Canaries in a Coal Mine
Recognizing early signs of trouble can save you from big issues later.
A Jolley|Hadaway Article
Maybe you’ve already seen some of the signs yourself. Your mouse cursor may move on its own, when you’re not touching it. Or you get notifications for a delivery, but the address isn’t yours. Those are some dead canaries: signs that something bad has already happened, and will probably get worse unless something is done.
According to a 2014 study, almost half of us have had the gulp of fear that the above could cause. Three years later, we realize the CNN study may have been part of the hyperbole of the time, that yes . . . half of us may have been compromised . . . due to the huge credit card heists from 2013 and 2014.
But there are still some of us, especially experienced information technology personnel, that have sat down to what, in the early days, we called “the blue screen of death.” And based on our knowledge of the typical reader of this blog, we think at least half of us have experienced the gulp of fear.
We know the feeling.
The Feeling. The Metaphor: Why Canaries?
If you were born after 1980, you may need to know that in the days before advanced air measuring devices miners would use canaries as a way to check for dangerous gasses. If the canary they brought down with them in a cage suddenly keeled over, that was a good sign that they should get out as well!
In the cases mentioned above, where half of us felt that gulp of fear because we had somehow been compromised, there were probably signs, sick canaries if you will, that something needed to change. Things that as auditors we look for because they can hint at deeper problems that we generally associate with not having a culture of security in place.
These sick canaries, from piles of forms with non-public customer information stacked in loan officer’s offices to tellers that write down login information, can tell an auditor–or a social engineer–that maybe security isn’t taken very seriously at this organization. Unfortunately establishing a culture of security at your organization isn’t as easy as implementing a single program or attending a seminar, it requires participation from employees at all levels of an organization and even includes intangible aspects like attitudes.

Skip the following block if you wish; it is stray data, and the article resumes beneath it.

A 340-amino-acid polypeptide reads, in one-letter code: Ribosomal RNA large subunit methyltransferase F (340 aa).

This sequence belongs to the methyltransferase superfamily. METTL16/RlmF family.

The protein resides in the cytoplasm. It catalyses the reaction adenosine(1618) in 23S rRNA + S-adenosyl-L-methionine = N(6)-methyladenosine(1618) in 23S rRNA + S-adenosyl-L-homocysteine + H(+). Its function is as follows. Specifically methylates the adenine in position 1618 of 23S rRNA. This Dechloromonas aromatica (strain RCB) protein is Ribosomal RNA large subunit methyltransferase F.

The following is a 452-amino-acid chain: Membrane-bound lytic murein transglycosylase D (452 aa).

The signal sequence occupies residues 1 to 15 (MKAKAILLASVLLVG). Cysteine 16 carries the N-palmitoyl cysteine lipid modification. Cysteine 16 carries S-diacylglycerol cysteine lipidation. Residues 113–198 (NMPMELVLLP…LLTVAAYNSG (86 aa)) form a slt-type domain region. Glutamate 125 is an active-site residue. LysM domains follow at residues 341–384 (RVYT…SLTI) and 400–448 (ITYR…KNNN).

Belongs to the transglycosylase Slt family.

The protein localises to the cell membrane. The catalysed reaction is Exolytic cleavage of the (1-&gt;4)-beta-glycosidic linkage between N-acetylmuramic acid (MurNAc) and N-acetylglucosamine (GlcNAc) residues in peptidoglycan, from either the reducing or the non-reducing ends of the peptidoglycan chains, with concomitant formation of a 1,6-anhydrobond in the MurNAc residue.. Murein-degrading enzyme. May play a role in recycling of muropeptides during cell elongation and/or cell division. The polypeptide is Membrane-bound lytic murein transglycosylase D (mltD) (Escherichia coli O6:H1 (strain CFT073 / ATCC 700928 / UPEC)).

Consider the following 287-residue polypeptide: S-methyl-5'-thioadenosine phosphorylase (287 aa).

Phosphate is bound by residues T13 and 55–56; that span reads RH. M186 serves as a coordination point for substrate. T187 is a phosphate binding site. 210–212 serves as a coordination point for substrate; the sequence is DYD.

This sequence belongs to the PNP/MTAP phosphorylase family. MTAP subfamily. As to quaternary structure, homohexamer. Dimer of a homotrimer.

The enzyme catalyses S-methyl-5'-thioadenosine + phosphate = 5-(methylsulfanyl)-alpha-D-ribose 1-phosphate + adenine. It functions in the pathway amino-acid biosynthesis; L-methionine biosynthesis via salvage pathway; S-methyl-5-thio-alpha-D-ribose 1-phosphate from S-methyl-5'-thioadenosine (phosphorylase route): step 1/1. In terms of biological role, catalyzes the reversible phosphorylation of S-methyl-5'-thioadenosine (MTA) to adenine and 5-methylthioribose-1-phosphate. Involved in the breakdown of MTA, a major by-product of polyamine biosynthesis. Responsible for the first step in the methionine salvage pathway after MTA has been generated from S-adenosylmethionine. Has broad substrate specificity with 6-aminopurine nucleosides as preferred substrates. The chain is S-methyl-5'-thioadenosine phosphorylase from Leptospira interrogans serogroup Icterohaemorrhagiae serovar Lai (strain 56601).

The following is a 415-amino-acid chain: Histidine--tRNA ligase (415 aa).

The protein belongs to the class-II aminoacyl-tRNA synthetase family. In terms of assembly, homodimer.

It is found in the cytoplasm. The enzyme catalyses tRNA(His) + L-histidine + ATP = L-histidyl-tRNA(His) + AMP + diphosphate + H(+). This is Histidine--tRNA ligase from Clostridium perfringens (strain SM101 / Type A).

Ultimately there are two ways you can end up with a culture of security: Management can foster an environment where security is considered at every level when rolling out policy and new technologies. . .or a culture of security can be forced on an organization by auditors and watchdogs after an incident. We believe the former option is easier and cheaper than the latter, not to mention it’s a whole lot less embarrassing for you and your Board of Directors.
It was in 2014 that we in the financial industry finally watched as executives all over the world started noticing the sick canaries in their organization. What I called the “Parade of Breach News” sparked the change, ending in articles like the one we quoted above.
While the financial industry (and vendors to FI’s) were supervised to the appropriate posture by the FFIEC guidance and it’s resulting maturity processes, most businesses in “unregulated industries” had their heads stuck in the sand. With all the compliance burden that Sarbanes Oxley created, assurance of proper security controls was not a reality in any industry except the financial industry.
And . . . talk about watching the advantage of awareness training at the board level.
Here we are, three years later, and our overall commerce infrastructure is far more secure because executives . . . . board members . . . . have learned to look for the sick canaries in their organizations.
This is evident at all levels in banks. Prior to 2014, we could not rely on the most nontechnical management team member to keep an eye out for certain signs evident in their engagement with prospective vendors. Now it is a given . . . a normal part of business . . . even though we auditors still want the reminders to go out periodically!
And now we’re starting to see this mentality emerge in other industries. Finally, management of all businesses large and small, are realizing that information security is indeed a customer service.
We at infotex are always ever-proud to be presenting our ideas about information security in these blog posts. We want to turn everybody into a Healthy Canary!. We also have a free webinar series as well as recorded videos on many topics related to cybersecurity. Visit tour.infotex.com for a complete schedule and the movie postings.
To go directly to our webinar . . . Canaries in a Coal Mine . . . about the signs we auditors see of potential disaster . . . sick canaries if you will . . . click here!
Article by Dan Hadaway and Matt Jolley. Illustrations by Sofia Tafoya.